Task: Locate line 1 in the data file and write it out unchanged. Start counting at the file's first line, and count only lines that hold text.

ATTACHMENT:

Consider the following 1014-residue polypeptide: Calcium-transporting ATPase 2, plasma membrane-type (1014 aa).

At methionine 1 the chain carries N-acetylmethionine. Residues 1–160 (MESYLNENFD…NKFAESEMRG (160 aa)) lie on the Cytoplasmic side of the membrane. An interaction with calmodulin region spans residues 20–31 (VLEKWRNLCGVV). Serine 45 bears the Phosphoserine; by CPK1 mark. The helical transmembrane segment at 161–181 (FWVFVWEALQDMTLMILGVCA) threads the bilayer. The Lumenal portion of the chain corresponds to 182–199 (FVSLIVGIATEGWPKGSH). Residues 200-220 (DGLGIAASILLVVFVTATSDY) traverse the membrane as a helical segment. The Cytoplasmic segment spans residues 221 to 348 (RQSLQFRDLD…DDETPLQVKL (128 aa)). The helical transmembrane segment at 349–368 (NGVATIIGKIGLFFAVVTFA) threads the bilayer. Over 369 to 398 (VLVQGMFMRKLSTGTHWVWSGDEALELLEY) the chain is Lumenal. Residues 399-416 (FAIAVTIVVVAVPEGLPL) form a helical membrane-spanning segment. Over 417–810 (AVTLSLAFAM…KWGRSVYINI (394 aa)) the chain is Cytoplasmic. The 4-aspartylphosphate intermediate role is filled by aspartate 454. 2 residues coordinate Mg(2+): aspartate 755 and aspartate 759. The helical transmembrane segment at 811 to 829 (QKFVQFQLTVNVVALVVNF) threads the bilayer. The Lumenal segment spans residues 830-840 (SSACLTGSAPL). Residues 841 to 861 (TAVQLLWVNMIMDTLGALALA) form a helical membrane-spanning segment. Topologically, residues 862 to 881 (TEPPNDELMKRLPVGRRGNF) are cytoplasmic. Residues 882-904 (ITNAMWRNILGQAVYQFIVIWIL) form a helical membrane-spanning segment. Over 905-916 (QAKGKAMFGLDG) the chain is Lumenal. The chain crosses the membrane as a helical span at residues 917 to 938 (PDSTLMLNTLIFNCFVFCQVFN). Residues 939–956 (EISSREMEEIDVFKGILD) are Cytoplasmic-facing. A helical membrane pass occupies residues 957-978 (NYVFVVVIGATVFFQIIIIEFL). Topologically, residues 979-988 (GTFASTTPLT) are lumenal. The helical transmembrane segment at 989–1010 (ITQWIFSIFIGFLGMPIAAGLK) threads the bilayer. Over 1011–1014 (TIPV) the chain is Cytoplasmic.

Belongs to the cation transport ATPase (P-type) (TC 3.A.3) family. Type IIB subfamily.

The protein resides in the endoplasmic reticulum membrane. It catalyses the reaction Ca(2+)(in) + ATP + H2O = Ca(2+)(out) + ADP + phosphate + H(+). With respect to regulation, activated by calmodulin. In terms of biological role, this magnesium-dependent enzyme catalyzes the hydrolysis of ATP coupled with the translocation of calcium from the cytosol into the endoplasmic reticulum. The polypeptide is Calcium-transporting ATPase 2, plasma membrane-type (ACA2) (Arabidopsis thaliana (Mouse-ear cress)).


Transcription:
Consider the following 1014-residue polypeptide: Calcium-transporting ATPase 2, plasma membrane-type (1014 aa).